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Crime figure Cecola Nominated to Black Book

12 September 2000

by David Strow

LAS VEGAS, Nevada—Sept. 12, 2000 --Two years ago Sam Cecola said he'd never again set foot in his well-known Las Vegas topless dancing strip club.

Now Nevada gaming authorities are trying to extend Cecola's ban to every casino in the state.

Cecola (pronounced suh-cola), founder of Club Paradise, convicted felon and rumored organized crime figure, has been proposed for inclusion in Nevada's list of excluded persons, better known as the Black Book. The proposal will be considered by the state Control Board Thursday.

The proposal to be presented to the board cites Cecola's 1997 conviction on federal tax violations and his "notorious and unsavory reputation." Inclusion in the book bans a person from entering any casino in Nevada and threatens gaming licensees with heavy fines if they permit an excluded person on property.

James Taylor, special agent in the Control Board's enforcement division, said the proposal revolves around two primary concerns -- the fact that Cecola has established lines of credit at "numerous local hotel-casinos," and Cecola's inclusion in a report on organized crime associates published by the Chicago Crime Commission in 1997.

In September 1997 Cecola was convicted on six felony counts in Chicago federal court for skimming money from two adult bookstores in Illinois and Wisconsin. In its indictment of Cecola, the government alleged Cecola and his associates skimmed in excess of $2.5 million from the bookstores over an 11-year period.

Cecola was convicted on one court of defrauding the Internal Revenue Service and five counts of filing false income tax returns, and was sentenced to 46 months in prison.

The conviction jeopardized the liquor license of the upscale Club Paradise. But seven months later, in an agreement with Clark County officials and the Las Vegas Metro Police, Cecola agreed to transfer his majority ownership in the club to his wife, Geralyn.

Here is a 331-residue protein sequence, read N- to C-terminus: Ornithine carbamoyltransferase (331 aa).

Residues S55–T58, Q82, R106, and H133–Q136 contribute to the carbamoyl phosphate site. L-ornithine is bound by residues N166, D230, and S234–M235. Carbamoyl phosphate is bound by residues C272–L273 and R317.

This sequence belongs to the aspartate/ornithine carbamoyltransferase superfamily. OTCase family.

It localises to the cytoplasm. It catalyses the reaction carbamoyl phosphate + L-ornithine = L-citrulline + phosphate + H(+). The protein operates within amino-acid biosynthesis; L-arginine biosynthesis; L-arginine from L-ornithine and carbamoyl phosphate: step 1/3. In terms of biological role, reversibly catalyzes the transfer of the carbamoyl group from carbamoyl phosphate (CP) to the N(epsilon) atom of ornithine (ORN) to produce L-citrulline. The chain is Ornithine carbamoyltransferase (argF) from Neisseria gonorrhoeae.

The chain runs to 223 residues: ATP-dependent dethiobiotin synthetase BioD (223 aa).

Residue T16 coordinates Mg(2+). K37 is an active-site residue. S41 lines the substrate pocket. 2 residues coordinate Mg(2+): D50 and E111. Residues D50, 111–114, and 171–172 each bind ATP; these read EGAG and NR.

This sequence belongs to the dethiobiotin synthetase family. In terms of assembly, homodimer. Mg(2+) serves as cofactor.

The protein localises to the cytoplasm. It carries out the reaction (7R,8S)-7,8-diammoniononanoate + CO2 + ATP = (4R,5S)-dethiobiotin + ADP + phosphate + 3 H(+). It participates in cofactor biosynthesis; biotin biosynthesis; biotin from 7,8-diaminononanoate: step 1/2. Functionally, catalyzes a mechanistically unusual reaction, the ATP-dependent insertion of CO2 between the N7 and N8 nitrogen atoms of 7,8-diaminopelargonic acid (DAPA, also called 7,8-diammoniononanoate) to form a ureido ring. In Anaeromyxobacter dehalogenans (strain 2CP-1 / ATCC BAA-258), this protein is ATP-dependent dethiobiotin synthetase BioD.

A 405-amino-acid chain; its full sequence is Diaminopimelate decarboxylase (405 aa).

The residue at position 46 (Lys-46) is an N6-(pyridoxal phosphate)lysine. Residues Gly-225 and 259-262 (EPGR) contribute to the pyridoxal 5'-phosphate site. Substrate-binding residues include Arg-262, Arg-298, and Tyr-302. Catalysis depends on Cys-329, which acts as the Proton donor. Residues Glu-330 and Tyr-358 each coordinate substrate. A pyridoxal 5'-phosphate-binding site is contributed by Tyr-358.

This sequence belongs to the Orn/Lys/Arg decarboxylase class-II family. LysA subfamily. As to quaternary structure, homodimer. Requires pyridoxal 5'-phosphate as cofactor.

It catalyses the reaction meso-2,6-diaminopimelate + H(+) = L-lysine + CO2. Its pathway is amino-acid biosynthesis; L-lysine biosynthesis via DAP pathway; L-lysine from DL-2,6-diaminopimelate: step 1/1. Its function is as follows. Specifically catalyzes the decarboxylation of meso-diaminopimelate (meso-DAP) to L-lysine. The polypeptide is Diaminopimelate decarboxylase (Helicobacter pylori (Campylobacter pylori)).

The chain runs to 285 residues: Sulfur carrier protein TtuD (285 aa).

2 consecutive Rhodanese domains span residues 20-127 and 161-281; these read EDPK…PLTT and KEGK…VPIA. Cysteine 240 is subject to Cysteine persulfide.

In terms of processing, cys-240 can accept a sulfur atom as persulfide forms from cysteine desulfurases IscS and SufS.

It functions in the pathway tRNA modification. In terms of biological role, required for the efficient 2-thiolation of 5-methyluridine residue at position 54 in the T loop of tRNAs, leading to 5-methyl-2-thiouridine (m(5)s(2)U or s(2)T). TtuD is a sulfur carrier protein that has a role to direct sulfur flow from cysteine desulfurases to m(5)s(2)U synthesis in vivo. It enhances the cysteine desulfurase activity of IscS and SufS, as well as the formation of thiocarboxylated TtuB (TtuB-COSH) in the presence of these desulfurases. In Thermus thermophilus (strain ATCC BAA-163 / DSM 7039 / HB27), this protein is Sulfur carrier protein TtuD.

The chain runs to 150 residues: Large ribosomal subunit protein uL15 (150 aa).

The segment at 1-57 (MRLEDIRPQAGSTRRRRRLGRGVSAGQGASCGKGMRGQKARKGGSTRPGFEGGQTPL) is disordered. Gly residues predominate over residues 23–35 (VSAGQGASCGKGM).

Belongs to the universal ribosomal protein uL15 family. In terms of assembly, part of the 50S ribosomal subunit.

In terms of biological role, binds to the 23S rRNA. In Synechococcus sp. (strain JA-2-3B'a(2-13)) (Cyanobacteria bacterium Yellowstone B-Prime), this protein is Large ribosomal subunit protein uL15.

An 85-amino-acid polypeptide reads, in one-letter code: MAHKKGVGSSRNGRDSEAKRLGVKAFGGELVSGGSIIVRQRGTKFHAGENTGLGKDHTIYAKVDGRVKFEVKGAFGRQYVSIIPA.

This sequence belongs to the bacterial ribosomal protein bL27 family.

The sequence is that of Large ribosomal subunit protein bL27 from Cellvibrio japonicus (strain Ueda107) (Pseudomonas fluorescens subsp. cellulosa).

In the agreement, Cecola agreed to never set foot in the club or to be involved in any way in its business operations. Moreover, Cecola agreed to never again apply for a county gaming or liquor license.

Despite this ban, Metro officials presented telephone records that showed Cecola had conversations from prison with his wife about the club's operations. Metro contended that the records showed Cecola was still active in the club's operations, but the Clark County Commission voted in February 1999 to award Geralyn Cecola a license over Metro's objections.

Cecola was released from prison in May and lives in Barrington, Ill.

If the board votes to nominate Cecola, the board would have 30 days to serve him with the nomination. Cecola would then have the right to contest the nomination in a hearing before the Nevada Gaming Commission. If the nomination was accepted by a vote of the commission, Cecola's name would then be added to the list.

If approved by the commission, Cecola would be the 36th name added to the Black Book.

One of Cecola's lawyers had no immediate comment Monday on his nomination to the Black Book.

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